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Re: Development Update #8: August 2013

#2
Well I would say we have a good bit to discuss on the podcast, as I said in the comments I'm holding my thoughts for the podcast. :D I will say it looks great and the video is the best to date, no zombie Josh bogged down with your abstract thoughts and other big words. The engine hardpoints do look good though, did they get some loving? :thumbup:
The only limit is the one you set.
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Re: Development Update #8: August 2013

#3
Skyfligher wrote:Well I would say we have a good bit to discuss on the podcast, as I said in the comments I'm holding my thoughts for the podcast. :D I will say it looks great and the video is the best to date, no zombie Josh bogged down with your abstract thoughts and other big words. The engine hardpoints do look good though, did they get some loving? :thumbup:
Excellent, I will be sure to tune in this week :D

Yes they did get some "accidental" loving - when I fixed the math for the radially-symmetric stations, it also fixed the thrusters by chance (as they used that bit of math as well) :P So...yayy for accidental improvements!
“Whether you think you can, or you think you can't--you're right.” ~ Henry Ford
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Re: Development Update #8: August 2013

#4
JoshParnell wrote:Yes they did get some "accidental" loving - when I fixed the math for the radially-symmetric stations, it also fixed the thrusters by chance (as they used that bit of math as well) :P So...yayy for accidental improvements!
Well many accidents have lead to great innovations so here's to more of these accidents! :lol: Oh and have some fun in Morrowind if you can keep yourself from working on Limit Theory! :D
The only limit is the one you set.
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Re: Development Update #8: August 2013

#5
Skyfligher wrote:
JoshParnell wrote:Yes they did get some "accidental" loving - when I fixed the math for the radially-symmetric stations, it also fixed the thrusters by chance (as they used that bit of math as well) :P So...yayy for accidental improvements!
Well many accidents have lead to great innovations so here's to more of these accidents! :lol: Oh and have some fun in Morrowind if you can keep yourself from working on Limit Theory! :D
Ohh thank you :) Freelancer or Morrowind...one of them is going to happen today ;)
“Whether you think you can, or you think you can't--you're right.” ~ Henry Ford
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Re: Development Update #8: August 2013

#9
A few thoughts on this month's video:

1. Thank you! Making one of these always takes some effort -- it's appreciated.

2. Asteroids: looking good! THAT is what an asteroid field ought to look like.

There is something bugging me about the albedo on these things -- they're all uniformly bright, maybe? -- but I can't put my (flat) finger on it yet. Work-in-progress, of course.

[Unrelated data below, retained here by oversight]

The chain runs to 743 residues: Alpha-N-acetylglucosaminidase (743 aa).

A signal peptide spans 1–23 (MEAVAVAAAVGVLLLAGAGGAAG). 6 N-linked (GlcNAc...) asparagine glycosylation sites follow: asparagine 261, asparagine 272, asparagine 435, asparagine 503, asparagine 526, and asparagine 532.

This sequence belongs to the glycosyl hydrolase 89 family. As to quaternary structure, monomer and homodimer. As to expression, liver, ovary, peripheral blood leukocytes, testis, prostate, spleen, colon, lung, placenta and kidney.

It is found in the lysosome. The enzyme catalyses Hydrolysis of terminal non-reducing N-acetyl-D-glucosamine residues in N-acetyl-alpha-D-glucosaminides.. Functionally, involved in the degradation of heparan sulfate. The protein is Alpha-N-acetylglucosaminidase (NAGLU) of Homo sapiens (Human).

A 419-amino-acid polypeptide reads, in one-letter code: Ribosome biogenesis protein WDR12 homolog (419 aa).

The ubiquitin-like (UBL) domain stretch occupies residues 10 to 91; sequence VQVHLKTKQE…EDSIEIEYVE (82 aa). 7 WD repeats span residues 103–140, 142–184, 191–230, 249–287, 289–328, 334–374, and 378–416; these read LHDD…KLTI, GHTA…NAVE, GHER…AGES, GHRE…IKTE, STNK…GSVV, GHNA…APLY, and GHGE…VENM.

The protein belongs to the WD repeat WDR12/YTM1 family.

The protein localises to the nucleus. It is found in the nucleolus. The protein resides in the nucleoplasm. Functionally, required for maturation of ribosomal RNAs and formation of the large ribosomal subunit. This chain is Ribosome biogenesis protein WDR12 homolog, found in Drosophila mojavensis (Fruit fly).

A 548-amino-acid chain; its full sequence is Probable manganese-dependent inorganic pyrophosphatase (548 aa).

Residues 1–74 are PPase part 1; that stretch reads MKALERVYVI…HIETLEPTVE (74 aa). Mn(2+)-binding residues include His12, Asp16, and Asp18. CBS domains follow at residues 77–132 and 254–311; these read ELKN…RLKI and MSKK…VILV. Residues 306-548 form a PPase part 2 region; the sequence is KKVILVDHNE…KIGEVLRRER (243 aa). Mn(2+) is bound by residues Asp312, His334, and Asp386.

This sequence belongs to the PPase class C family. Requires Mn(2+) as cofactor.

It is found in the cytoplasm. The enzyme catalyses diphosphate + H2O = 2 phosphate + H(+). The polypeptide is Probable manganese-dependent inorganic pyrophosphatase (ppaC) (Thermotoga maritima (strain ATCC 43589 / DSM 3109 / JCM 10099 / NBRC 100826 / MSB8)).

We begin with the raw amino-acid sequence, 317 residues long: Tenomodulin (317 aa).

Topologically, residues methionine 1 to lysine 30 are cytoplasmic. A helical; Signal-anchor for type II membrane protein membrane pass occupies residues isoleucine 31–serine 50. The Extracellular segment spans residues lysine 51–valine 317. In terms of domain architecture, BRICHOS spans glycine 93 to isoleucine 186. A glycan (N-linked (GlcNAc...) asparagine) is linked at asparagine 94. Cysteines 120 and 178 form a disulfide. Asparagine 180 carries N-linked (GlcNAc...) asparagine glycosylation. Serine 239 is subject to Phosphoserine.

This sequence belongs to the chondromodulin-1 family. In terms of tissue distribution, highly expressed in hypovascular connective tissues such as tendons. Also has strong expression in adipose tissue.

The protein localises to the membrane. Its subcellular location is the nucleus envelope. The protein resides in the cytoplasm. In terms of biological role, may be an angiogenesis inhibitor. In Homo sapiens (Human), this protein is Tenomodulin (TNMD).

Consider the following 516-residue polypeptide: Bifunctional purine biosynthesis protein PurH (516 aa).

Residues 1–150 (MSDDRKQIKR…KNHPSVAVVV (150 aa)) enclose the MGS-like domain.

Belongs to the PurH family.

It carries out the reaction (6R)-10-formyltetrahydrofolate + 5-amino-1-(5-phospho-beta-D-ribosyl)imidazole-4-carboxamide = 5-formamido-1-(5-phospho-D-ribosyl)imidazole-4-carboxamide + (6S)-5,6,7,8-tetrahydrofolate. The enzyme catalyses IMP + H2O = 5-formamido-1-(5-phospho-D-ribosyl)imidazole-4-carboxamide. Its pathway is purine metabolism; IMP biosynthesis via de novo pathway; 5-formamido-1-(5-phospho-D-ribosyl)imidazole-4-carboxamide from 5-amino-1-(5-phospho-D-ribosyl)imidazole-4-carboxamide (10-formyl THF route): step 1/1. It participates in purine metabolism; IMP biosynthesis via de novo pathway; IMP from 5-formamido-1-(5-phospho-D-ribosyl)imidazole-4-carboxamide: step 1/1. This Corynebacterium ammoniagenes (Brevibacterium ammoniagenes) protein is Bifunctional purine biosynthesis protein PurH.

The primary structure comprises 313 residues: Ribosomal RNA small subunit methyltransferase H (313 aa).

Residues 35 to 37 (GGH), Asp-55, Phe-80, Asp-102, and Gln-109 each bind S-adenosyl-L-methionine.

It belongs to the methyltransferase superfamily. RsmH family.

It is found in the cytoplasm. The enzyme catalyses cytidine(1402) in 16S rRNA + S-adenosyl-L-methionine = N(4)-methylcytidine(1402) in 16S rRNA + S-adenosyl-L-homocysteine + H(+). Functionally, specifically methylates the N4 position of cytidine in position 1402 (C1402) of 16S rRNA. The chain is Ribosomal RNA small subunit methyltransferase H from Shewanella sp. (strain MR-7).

Also, toward the end of the video there was at least one occasion where asteroids "popped" into view. That's pretty common in 3D graphical games, and not even close to a problem for me personally, but it does seem to bother some people.

3. Planets: looking bigger. :) I'm not sure if the apparent lack of surface detail resolution was real or due to video compression, but I was a little surprised that landscapes seemed quite fuzzy at the ship's nearest approach.

One thing about the planet apparently being inside an asteroid field did bother me. I've said before (and still feel) that realism is not a good goal for a game; what you want is plausibility for the reality of the invented world, which may or may not conform to the physics of our real world.

An asteroid field close to a planet is certainly visually interesting, and might have some gameplay value if that case is relatively rare. Having said that, part of the definition of what a "planet" is is that it "clears its neighborhood" (its orbit) of comparably-sized objects. In the video, those asteroids near the planet look pretty darn big! So, other than a few exceptional cases, maybe the density function for generating asteroid fields could be tweaked to reduce the field to zero within, say, 5-10 times the diameter of each planet? Other opinions on this suggestion are welcome.

4. The music really was very nice. I would not at all mind hearing that and similar tracks while doing my thing in LT.

That said, I'd really be impressed if the music reflected something of the environment in which the player's perspective is currently located. For example, when you're talking to an NPC representative of a militaristic civilization or flying through their space, the music might be brassier, in march time, and minor key. Maybe the music has more emphatic percussion when you're flying through an asteroid field than through empty space.

More furious music when engaged in combat than when floating serenely through the void would be nice as well.

I don't know if this kind of "reactive" music is one of the goals for LT. It's just something I thought of while enjoying the video.

...

Overall, there's obviously been lots of progress since the last video. If this new one doesn't help keep people interested, they're just not paying attention. :)
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Re: Development Update #8: August 2013

#10
Hi Josh

As you requested feedback on the music here is mine.